The great fashion circus somersaulted its way through 2015, its merry-go-round spinning ever faster and its social media feeds ever more elastic. We tell you what stood out amid this year’s silk-draped, star-spangled carnival!
Gucci achieved total front-row domination. When Alessandro Michele took the reins at the house the horse-bit loafer built in January, Gucci was widely regarded as having lost its oomph, creatively and commercially. Jump ahead one season, and the newly renovated store in Milan was being pillaged by rampaging editors, and seemingly half of the front row was turned out in looks from Michele’s debut collection, from his kangaroo-fur-lined house slipper loafers to his green and burgundy floral suits. The month of January also saw the catwalk comeback of John Galliano who staged his first show for Margiela in London, where the only scandal was the late arrival of Kate Moss.
Caitlyn Jenner and Taraji P. Henson raised the celebrity style stakes. With Caitlyn Jenner’s Zac Posen bustiers and her Versace gown, her emergence as a fashion figure and her embrace of old-school glamour spurred a new debate about what it means to be “feminine.” At the same time, dominating the small screen and the red carpet was Taraji P. Henson, whose breakthrough character, Cookie Lyon of “Empire,” unabashedly embraced hi-bling (Moschino, Versace and Tom Ford), while the actress portraying her strutted her own brand of understated, streetwise cool.
Age did not affect influence. One of the fastest movers of product turned out to be Princess Charlotte. The latest addition to the British royal family proved she was as much a fashion influencer as her mother and older brother, causing a sellout in smocked floral dresses by the Spanish label M & H when her latest pictures appeared, much as Prince George did for Rachel Riley smocked rompers and Petit Bateau overalls. Malia Obama was a close runner-up, proving it’s not just Disney stars who set the tone for the younger set. Can Saint West be far behind?
Gender nonconformity went from reality to runway. The divide between menswear and womenswear is seeming ever more pointless, as labels like Vetements, Telfar and Public School mix boys and girls on the runway and in the wardrobe. Fashion reflects society, after all, and we are in a gender-nonconformist age. Why shouldn’t all consumers be able to dress the part? And this is no fad: Pantone’s color of 2016 is a duo – rose quartz and serenity – where pink fades into blue and vice versa.
There was an earthquake in French fashion. Alexander Wang and Balenciaga agreed to part ways after three years, Wang to concentrate on his own brand, and Balenciaga to hire Demna Gvasalia, the frontman of the in-your-face upstart collaborative Vetements, known for its gritty Margiela-influenced deconstructed streetwear. In October, the fashion industry was rocked by the news that Raf Simons was bowing out at Dior as artistic director after three and a half years for “personal reasons”, leaving the in-house design team to hold the fort, a tactic that is now quite familiar within the industry. And there were varying degrees of hysteria when the perennially affable designer Alber Elbaz left Lanvin under a cloud in the same month.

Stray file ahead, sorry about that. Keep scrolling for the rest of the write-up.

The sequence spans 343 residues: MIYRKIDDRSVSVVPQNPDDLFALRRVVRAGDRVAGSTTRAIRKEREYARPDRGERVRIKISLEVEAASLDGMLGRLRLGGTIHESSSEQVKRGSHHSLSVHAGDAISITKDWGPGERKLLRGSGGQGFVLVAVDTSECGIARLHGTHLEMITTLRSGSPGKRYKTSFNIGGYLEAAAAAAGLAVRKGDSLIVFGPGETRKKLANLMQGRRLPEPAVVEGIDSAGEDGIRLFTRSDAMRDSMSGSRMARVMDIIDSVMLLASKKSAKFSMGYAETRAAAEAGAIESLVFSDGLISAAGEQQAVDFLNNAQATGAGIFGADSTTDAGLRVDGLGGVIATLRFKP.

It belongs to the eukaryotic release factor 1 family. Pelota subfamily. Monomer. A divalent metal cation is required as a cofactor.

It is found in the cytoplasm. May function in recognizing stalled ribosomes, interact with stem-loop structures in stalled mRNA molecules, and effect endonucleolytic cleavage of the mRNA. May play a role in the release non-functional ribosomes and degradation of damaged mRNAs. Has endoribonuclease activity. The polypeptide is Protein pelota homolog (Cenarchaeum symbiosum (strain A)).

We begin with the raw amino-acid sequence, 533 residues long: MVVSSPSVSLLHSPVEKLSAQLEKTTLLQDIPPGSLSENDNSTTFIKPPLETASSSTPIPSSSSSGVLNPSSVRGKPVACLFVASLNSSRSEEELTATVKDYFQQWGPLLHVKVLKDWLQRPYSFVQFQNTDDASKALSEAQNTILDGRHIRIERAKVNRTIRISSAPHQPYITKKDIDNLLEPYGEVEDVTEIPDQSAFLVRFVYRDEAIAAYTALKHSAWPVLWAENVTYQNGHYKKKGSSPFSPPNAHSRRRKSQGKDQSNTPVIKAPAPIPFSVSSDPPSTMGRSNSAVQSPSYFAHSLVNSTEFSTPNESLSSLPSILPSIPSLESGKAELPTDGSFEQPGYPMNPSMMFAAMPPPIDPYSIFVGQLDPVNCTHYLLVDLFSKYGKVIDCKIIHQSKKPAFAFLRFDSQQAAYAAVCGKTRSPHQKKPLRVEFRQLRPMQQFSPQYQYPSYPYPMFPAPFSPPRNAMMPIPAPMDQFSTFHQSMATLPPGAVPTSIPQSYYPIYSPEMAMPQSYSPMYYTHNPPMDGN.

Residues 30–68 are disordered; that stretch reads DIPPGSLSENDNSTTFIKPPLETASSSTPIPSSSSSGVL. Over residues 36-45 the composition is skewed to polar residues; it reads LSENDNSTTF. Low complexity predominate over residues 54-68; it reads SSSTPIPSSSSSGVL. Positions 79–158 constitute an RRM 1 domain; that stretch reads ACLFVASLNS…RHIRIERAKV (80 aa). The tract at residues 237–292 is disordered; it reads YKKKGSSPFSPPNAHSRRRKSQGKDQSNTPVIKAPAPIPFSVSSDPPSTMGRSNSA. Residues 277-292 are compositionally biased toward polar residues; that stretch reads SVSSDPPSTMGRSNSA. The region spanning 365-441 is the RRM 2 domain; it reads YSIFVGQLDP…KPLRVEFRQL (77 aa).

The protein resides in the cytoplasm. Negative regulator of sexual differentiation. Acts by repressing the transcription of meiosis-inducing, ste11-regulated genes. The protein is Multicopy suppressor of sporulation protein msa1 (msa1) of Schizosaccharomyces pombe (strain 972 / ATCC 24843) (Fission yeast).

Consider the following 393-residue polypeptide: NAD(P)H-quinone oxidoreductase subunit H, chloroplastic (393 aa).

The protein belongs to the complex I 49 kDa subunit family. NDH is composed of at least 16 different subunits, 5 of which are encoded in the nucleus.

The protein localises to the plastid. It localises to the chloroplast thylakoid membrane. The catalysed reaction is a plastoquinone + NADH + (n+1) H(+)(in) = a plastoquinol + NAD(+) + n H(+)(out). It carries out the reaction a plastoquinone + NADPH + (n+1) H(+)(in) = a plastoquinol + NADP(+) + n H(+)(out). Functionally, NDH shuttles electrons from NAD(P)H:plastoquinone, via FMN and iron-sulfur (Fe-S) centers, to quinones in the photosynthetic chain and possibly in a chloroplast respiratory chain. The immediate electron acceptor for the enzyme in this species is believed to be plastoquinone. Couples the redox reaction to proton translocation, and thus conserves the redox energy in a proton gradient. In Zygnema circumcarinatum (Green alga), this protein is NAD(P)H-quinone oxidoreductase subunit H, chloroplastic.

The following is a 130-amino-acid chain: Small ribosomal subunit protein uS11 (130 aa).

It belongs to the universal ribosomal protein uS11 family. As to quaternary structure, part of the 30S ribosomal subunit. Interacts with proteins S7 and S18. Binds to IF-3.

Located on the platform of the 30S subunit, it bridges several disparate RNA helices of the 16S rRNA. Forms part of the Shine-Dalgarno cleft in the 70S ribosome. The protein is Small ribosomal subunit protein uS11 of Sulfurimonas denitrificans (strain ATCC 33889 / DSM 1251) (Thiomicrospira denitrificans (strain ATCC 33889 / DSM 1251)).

Generational change hit New York. The big three that defined and dominated New York fashion for decades (Donna, Ralph and Calvin) are down to one – or maybe even 0.75. This was the year Donna Karan joined Calvin Klein in jumping off the hamster wheel, although unlike Klein, Karan was not replaced, and her namesake main line is no more. Instead, LVMH, the owner of Donna Karan International, has doubled down on DKNY, appointing Maxwell Osborne and Dao-Yi Chow, the buzzy designers of Public School, to the label.
Fast fashion became a hot mess. It was an annus horribilis for the old American standbys Gap, Abercrombie & Fitch and J. Crew, with falling sales and what seemed like a disappearing consumer base. The bright spot was Target, which broke the Internet with its Lilly Pulitzer limited edition, as did H&M with its Alexander Wang and Balmain collaborations.
Nudity was the new black (tie). From the Met Gala to the Grammys, the newsmaking looks on the red carpet looked awfully see-through. Beyoncé, J. Lo, Kim Kardashian and Miley Cyrus duked it out in the barely-dressed stakes, suggesting that when it came to statement-making entrances, less was more.
It’s a Darwinian fashion world out there, and not every brand survives. This was the year we said farewell to Band of Outsiders, as well as the namesake labels of Reed Krakoff, Kris von Assche and Jonathan Saunders. Marc by Marc Jacobs was absorbed into Marc Jacobs, and Burberry London, Burberry Brit and Burberry Prorsum are being merged into Burberry.
Finally special mention goes to Rihanna, whose services to fashion reached a high watermark in May of this year when she wore that brilliantly memorable omelette dress by Chinese designer Guo Pei to the Met Ball and became the first black woman to be the face of Dior. Both historic moments that 2015 should be thankful for.